LooseTEA’s Carmen

Last night LooseTEA Theatre presented a work-in-progress version of their reimagined Carmen.  Director and librettist Alaina Viau promised a “a radically envisioned” Carmen and she wasn’t kidding.  Apart from the fact that Ricardo (Escamilio) and John Anderson (Don José) are rivals for Carmen’s affections and there’s a woman, Michaela, with a prior attachment to John and, of course, that John kills Carmen there’s not a whole lot left of Mérimée’s story.  We are in Toronto.  John is a vet suffering from PTSD who has left his wife (Michaela) and kids.  Carmen manages a bar but is about to open her own place with the help of investment banker Ricardo.  She comes across as an everyday working girl rather than someone whose life is a serial process of picking up and discarding men.  Episodes that fit the big numbers of the score are quite cleverly crafted together to weave a narrative that works but rather relies on John’s PTSD to explain the two murders.  Woven into the opera are videos by Darren Bryant that contain some of the characters’ back stories.  Music is a mix of a conventional keyboard reduction played by Natasha Fransblow and live electronics from sound artist SlowPitchSound.  The use of electronics brings a grittiness that feels like an essential way of undermining the “prettiness” of the score.  Running around 55 minutes all told it feels a bit episodic and I hope (and expect) that the final version will seem more continuous.  Certainly there’s already more than just the basis for a very interesting piece of music theatre.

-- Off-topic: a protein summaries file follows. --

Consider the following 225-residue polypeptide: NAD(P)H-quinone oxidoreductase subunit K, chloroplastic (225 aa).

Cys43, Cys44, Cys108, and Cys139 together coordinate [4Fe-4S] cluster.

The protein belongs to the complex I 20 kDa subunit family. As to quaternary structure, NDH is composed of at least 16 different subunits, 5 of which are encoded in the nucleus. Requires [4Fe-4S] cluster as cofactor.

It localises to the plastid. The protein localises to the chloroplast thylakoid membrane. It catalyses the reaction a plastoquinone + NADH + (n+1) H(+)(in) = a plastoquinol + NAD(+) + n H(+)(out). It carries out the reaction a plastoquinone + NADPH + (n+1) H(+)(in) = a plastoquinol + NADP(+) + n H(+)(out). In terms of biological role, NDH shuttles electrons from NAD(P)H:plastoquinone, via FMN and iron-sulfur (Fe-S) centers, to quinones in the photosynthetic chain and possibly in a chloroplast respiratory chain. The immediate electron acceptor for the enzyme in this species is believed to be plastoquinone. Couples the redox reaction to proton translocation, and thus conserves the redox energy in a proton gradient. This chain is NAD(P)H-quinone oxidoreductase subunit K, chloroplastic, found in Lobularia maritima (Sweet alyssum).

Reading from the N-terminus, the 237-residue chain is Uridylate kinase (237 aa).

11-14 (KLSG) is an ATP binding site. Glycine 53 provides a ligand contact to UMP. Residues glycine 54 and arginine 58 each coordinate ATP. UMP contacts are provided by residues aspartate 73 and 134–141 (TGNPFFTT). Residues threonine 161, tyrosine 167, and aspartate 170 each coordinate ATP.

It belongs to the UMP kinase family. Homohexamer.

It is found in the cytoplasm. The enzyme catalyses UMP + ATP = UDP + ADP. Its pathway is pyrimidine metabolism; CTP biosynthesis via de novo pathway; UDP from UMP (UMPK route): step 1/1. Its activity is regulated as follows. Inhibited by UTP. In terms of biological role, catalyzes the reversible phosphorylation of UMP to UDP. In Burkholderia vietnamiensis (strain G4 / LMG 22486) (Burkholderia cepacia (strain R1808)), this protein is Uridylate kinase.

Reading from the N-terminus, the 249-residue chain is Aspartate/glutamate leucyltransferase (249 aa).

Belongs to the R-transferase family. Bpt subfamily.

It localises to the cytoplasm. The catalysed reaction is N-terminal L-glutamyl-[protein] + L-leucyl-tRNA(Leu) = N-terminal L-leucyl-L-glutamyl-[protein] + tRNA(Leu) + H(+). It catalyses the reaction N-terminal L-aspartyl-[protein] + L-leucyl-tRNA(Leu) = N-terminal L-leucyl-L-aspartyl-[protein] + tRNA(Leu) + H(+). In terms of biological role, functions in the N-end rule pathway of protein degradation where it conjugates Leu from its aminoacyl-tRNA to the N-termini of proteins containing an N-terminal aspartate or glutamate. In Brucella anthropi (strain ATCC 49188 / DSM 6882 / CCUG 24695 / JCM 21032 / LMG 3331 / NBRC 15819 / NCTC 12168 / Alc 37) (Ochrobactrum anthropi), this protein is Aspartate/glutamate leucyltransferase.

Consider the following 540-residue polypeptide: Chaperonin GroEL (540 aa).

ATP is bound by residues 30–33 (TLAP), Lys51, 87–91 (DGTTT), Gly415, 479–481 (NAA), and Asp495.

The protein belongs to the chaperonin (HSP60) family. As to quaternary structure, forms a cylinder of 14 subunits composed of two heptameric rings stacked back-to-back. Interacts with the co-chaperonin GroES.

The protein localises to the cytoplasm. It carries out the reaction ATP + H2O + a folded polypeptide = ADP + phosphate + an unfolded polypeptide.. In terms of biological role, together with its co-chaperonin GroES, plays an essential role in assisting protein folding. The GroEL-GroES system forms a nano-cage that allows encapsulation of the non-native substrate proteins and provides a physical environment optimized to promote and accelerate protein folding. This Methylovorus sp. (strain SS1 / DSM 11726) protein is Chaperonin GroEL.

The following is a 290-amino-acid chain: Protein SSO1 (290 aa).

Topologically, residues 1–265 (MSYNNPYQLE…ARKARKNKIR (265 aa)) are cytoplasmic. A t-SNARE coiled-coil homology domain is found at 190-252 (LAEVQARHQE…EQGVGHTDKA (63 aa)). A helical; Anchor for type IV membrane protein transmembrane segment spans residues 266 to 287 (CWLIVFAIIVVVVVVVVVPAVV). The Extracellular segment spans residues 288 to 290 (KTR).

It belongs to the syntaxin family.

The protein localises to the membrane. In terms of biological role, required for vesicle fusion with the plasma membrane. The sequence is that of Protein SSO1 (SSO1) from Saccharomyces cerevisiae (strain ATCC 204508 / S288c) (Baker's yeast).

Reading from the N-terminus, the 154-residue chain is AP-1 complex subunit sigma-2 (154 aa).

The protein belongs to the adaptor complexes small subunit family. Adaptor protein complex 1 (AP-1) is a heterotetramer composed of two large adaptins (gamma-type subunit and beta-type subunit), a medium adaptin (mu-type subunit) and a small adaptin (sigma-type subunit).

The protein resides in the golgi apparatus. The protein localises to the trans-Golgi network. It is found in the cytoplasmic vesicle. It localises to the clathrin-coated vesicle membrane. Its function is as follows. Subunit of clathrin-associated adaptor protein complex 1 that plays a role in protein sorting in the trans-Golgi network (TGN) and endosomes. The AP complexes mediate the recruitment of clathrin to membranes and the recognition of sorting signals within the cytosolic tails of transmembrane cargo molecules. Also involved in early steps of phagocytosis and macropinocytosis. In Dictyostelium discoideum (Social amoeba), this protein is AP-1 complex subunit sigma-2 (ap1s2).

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At the heart of the performance is Erica Iris in the title role.  I think she has what one would want in any Carmen in any version.   Her voice is a rich sultry mezzo and her acting is a mix of flirtatious, sultry, seductive and dismissive.  She certainly works for this version.  Ryan Harper’s John Anderson is well sung but perhaps not yet fully characterized (there were only two rehearsals).  The sense of him being right on the edge, barely in control, comes and goes.  When it’s there it’s powerful.  Andrey Andreychuk’s Ricardo is quite straightforward and very loud (Studio 120 where all this took place is tiny!).  Again the singing is great and the “Investor’s Song” is genuinely funny.  I think this is a character that needs to be developed more though.  Beth Hagerman’s Michaela had me in two minds.  It certainly wasn’t played or sung as the sweet village girl of the original and that was reflected in singing that, at first, struck me as strident.  On the other hand this is a mother with two kids who has been deserted by a violent and angry husband.  Maybe her approach is exactly right?

One thing I am sure about is that it’s much harder to get this transladaptation thing right with a drama/tragedy than with a comedy.  One can’t fall back on cute jokes when the inspiration falters.  It has to be tightly dramatic and consistent of mood.  That’s a tough thing to do and if a work-in-progress has some dramatic lacunae I don’t think we should be too worried.  I really hope that Alaina gets the chance to fully flesh this beast out.  It should be fascinating.

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